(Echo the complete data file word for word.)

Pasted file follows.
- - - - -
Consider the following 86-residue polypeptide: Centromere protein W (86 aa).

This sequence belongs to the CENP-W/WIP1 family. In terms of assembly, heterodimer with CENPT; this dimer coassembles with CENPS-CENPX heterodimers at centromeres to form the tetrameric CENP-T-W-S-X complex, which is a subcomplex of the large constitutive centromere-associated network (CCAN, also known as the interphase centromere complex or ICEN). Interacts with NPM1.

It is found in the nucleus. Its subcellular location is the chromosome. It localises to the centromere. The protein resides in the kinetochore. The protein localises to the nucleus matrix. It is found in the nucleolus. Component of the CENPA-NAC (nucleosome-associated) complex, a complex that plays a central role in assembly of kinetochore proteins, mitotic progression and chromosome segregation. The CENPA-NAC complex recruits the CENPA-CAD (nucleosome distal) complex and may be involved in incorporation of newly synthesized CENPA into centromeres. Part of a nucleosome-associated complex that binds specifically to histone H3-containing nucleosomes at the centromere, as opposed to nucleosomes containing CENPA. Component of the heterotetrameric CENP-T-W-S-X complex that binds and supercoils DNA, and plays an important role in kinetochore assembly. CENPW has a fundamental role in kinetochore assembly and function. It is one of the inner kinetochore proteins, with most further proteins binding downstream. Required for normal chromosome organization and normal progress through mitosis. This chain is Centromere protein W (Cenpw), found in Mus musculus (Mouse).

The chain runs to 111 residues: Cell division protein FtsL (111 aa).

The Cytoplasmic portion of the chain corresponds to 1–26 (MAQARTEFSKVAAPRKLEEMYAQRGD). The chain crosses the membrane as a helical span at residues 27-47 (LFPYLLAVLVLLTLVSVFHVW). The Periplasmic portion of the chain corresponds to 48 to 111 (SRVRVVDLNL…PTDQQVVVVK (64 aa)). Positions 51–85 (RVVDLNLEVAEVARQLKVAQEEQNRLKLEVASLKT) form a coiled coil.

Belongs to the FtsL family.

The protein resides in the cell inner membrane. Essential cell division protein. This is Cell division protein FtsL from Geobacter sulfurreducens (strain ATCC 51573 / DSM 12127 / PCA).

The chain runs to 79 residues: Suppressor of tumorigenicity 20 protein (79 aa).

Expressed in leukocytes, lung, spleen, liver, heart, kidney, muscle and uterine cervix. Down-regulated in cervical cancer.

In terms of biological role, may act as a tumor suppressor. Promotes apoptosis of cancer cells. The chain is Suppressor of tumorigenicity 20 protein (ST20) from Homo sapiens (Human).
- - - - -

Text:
Consider the following 86-residue polypeptide: Centromere protein W (86 aa).

This sequence belongs to the CENP-W/WIP1 family. In terms of assembly, heterodimer with CENPT; this dimer coassembles with CENPS-CENPX heterodimers at centromeres to form the tetrameric CENP-T-W-S-X complex, which is a subcomplex of the large constitutive centromere-associated network (CCAN, also known as the interphase centromere complex or ICEN). Interacts with NPM1.

It is found in the nucleus. Its subcellular location is the chromosome. It localises to the centromere. The protein resides in the kinetochore. The protein localises to the nucleus matrix. It is found in the nucleolus. Component of the CENPA-NAC (nucleosome-associated) complex, a complex that plays a central role in assembly of kinetochore proteins, mitotic progression and chromosome segregation. The CENPA-NAC complex recruits the CENPA-CAD (nucleosome distal) complex and may be involved in incorporation of newly synthesized CENPA into centromeres. Part of a nucleosome-associated complex that binds specifically to histone H3-containing nucleosomes at the centromere, as opposed to nucleosomes containing CENPA. Component of the heterotetrameric CENP-T-W-S-X complex that binds and supercoils DNA, and plays an important role in kinetochore assembly. CENPW has a fundamental role in kinetochore assembly and function. It is one of the inner kinetochore proteins, with most further proteins binding downstream. Required for normal chromosome organization and normal progress through mitosis. This chain is Centromere protein W (Cenpw), found in Mus musculus (Mouse).

The chain runs to 111 residues: Cell division protein FtsL (111 aa).

The Cytoplasmic portion of the chain corresponds to 1–26 (MAQARTEFSKVAAPRKLEEMYAQRGD). The chain crosses the membrane as a helical span at residues 27-47 (LFPYLLAVLVLLTLVSVFHVW). The Periplasmic portion of the chain corresponds to 48 to 111 (SRVRVVDLNL…PTDQQVVVVK (64 aa)). Positions 51–85 (RVVDLNLEVAEVARQLKVAQEEQNRLKLEVASLKT) form a coiled coil.

Belongs to the FtsL family.

The protein resides in the cell inner membrane. Essential cell division protein. This is Cell division protein FtsL from Geobacter sulfurreducens (strain ATCC 51573 / DSM 12127 / PCA).

The chain runs to 79 residues: Suppressor of tumorigenicity 20 protein (79 aa).

Expressed in leukocytes, lung, spleen, liver, heart, kidney, muscle and uterine cervix. Down-regulated in cervical cancer.

In terms of biological role, may act as a tumor suppressor. Promotes apoptosis of cancer cells. The chain is Suppressor of tumorigenicity 20 protein (ST20) from Homo sapiens (Human).